Internal monologue

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Internal monologue, also known as inner voice, internal speech, or verbal stream of consciousness is thinking in words. It also refers to the semi-constant internal monologue one has with oneself at a conscious or semi-conscious level.

Much of what people consciously report "thinking about" may be thought of as an internal monologue, a conversation with oneself. Some of this can be considered as speech rehearsal.

Buddhist perspectives[edit]

In the Zen tradition, there is the phrase "Nen nen ju shin ki" which means something like "Thought following thought."[1] Sometimes this concept is translated with the help of the words "first nen" and "second nen"[2] where each "nen" is a reaction to the previous one. We can think of our thoughts, memories, visualizations, or sensations as good or bad, and as true or false. Particularly with the judgment of word-thought as true or false we continue this reactionary "nen" process. Another way to think of thoughts is as in context, somewhat like a Jenga puzzle or concept map, where each thought is part of a system and is related to other thoughts.

Christian perspectives[edit]

In the Christian traditions, an inner voice may refer to conscience or the Holy Spirit. Jesus is quoted as saying in Mark 13:11, "Whenever you are arrested and brought to trial, do not worry beforehand about what to say. Just say whatever is given you at the time, for it is not you speaking, but the Holy Spirit."[3]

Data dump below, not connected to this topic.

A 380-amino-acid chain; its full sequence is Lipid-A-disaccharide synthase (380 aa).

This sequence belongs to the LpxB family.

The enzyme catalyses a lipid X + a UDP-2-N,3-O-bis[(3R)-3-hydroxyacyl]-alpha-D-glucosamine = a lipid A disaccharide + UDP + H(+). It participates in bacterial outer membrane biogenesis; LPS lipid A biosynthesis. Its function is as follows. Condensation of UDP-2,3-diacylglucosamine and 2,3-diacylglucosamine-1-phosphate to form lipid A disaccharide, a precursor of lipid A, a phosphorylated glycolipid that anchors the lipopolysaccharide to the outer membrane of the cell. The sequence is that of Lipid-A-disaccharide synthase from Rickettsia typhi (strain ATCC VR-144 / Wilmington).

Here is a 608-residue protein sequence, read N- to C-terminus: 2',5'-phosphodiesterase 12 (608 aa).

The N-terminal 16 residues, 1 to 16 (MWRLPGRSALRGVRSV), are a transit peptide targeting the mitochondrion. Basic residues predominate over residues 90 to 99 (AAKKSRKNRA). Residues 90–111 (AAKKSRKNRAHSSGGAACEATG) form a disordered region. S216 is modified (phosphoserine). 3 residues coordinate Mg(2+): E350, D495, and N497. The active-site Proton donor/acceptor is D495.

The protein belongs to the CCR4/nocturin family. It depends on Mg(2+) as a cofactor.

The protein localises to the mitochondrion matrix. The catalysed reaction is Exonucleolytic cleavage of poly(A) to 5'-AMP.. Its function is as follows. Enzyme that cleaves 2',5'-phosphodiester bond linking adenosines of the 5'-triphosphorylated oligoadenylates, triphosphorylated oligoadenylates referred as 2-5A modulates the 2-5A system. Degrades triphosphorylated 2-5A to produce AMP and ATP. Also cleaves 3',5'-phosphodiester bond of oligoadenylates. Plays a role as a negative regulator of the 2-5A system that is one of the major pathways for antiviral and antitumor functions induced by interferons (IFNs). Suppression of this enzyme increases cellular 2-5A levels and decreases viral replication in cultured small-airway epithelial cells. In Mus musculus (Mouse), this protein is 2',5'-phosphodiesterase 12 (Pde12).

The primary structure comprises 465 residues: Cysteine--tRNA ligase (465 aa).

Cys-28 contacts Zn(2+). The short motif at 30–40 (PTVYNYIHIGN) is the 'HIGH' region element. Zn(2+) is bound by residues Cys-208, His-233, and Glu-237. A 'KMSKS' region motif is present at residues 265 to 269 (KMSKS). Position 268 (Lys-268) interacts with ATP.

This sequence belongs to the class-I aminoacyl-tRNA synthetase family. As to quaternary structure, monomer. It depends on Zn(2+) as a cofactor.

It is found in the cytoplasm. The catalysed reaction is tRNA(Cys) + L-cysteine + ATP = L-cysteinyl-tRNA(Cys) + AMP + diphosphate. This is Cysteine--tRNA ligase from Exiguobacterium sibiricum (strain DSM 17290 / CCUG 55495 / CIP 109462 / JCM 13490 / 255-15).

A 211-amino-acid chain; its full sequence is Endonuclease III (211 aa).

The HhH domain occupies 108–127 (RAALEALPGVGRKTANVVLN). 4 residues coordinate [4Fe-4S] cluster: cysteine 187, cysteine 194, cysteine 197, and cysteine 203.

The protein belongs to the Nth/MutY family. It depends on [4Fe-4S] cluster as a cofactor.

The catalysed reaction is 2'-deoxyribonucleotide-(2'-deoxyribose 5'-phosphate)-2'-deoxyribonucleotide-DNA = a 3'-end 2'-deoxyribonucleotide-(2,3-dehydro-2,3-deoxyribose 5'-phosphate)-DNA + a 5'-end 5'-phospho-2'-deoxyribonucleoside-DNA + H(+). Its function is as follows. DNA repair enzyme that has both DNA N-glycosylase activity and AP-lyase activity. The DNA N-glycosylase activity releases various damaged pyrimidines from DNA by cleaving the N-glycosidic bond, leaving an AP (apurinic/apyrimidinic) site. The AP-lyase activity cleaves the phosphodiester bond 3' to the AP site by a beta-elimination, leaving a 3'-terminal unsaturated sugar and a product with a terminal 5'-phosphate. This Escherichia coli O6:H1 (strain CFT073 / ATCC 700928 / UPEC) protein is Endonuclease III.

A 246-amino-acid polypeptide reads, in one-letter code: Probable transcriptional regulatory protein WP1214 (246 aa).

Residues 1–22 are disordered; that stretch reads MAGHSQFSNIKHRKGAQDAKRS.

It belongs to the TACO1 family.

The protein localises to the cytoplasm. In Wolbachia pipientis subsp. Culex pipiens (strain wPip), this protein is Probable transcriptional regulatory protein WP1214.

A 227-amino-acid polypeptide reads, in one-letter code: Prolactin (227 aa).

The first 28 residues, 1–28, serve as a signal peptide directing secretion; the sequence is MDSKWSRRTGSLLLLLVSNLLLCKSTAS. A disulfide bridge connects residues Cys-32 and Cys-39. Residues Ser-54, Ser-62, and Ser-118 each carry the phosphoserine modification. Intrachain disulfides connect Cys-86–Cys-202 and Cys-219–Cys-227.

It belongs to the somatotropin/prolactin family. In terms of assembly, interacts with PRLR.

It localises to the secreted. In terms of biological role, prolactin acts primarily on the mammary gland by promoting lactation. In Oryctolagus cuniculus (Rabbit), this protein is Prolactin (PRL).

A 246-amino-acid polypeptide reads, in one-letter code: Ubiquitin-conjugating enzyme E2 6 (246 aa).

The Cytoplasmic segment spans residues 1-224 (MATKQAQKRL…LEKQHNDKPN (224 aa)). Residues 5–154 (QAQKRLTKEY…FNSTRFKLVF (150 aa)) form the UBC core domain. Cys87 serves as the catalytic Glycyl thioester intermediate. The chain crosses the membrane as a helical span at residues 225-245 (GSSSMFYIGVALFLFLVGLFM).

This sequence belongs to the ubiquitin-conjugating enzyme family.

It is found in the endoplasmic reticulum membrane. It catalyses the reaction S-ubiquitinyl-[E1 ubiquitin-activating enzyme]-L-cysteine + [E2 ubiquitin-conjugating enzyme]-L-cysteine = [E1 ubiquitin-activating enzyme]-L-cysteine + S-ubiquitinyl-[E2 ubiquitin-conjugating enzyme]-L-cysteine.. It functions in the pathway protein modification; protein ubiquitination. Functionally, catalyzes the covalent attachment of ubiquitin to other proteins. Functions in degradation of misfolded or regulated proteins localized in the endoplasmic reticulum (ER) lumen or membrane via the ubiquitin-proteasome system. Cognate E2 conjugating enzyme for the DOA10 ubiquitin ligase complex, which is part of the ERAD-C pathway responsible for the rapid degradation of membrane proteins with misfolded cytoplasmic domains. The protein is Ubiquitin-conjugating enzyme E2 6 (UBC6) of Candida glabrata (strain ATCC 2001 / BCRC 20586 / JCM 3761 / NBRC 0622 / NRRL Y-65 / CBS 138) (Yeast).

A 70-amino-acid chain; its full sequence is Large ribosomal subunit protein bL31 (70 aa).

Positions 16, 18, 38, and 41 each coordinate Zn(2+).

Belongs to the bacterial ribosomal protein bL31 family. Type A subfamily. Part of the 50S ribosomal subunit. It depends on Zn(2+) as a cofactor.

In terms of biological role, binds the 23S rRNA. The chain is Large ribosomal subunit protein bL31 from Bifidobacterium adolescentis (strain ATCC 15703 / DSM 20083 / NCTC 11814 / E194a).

Related concepts[edit]

  • In fiction, when one person reads the mind of another, it is often described as being able to hear this internal monologue as if it were said out loud.
  • When people read, their internal monologue actually moves their muscles slightly as if they were speaking;[citation needed] this is called subvocalizing.
  • In some medical or mental conditions there is uncertainty about the source of internal sentences. Attribution for an internal monologue may lead to concerns over schizophrenia, hallucinations, or hearing voices.
  • Contemplation attempts to calm the internal voice by various means.

See also[edit]

References[edit]

  1. ^ "BZC: January 2003". Berkeleyzencenter.org. 1982-02-20. Retrieved 2013-09-15. 
  2. ^ Zen Training: Methods and Philosophy ~ Katsuki Sekida (Author)
  3. ^ "Mark 13:11 Whenever you are arrested and brought to trial, do not worry beforehand about what to say. Just say whatever is given you at the time, for it is not you speaking, but the Holy Spirit". Bible.cc. Retrieved 2013-09-15. 

Bibliography[edit]